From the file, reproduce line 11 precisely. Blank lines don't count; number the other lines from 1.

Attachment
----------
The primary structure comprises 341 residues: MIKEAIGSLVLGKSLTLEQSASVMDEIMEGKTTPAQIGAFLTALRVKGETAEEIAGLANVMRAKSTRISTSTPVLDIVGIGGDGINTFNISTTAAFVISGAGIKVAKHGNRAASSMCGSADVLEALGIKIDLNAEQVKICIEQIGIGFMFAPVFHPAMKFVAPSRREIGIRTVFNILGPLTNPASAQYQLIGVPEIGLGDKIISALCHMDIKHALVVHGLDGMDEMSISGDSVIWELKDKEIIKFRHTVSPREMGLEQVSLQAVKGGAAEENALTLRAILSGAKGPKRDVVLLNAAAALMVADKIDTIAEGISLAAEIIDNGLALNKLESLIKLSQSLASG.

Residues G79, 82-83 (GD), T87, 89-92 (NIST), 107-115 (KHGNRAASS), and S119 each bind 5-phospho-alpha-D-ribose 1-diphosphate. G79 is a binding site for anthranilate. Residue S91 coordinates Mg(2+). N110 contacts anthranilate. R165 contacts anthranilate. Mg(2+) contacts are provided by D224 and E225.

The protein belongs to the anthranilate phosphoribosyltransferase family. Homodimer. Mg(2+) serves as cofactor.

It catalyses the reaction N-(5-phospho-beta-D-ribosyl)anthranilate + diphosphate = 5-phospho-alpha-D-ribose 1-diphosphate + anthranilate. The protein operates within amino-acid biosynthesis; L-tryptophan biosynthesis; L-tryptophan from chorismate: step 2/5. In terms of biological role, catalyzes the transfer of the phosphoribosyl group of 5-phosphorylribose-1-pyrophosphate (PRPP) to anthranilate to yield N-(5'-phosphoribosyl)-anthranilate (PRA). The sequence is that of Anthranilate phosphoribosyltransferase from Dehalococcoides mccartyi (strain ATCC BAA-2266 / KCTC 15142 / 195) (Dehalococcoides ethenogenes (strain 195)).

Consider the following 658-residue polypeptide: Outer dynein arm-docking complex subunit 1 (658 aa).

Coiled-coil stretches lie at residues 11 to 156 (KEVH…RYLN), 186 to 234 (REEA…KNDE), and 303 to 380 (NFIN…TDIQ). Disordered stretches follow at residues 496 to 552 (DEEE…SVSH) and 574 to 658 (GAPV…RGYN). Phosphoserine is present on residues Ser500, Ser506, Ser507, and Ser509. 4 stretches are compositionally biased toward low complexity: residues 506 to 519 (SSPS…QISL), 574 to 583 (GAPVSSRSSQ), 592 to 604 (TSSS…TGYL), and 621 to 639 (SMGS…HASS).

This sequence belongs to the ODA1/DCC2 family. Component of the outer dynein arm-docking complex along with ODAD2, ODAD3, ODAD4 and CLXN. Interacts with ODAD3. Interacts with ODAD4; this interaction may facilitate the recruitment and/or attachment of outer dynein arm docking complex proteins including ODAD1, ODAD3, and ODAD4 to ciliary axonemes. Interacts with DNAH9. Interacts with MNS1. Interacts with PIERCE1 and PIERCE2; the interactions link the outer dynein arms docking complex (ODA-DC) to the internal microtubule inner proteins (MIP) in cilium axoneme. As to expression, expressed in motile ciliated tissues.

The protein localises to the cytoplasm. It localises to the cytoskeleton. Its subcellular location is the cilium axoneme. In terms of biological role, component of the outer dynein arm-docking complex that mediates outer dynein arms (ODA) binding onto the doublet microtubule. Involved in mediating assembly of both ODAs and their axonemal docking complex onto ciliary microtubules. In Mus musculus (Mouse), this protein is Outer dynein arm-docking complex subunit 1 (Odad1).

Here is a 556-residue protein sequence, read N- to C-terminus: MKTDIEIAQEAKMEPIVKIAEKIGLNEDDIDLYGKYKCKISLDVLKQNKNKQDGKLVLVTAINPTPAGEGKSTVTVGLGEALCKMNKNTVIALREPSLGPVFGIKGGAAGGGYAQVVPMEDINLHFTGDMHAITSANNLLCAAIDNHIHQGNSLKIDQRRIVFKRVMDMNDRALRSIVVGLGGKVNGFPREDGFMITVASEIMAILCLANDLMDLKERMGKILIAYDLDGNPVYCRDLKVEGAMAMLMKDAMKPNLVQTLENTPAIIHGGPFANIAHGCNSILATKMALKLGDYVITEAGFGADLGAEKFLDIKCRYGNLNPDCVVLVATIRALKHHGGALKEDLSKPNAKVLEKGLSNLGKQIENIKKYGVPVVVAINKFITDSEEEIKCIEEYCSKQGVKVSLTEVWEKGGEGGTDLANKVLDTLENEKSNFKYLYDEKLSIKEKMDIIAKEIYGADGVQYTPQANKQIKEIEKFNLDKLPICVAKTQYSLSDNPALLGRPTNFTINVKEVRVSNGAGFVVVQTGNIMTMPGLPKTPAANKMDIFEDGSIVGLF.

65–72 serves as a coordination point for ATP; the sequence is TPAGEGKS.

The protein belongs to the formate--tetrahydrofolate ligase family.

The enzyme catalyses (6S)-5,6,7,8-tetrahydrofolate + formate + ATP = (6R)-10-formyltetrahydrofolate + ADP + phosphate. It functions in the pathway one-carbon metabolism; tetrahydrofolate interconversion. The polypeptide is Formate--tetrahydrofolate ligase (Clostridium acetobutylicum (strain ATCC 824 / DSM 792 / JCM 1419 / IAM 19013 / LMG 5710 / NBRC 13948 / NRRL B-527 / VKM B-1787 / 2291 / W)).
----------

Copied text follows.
The protein belongs to the formate--tetrahydrofolate ligase family.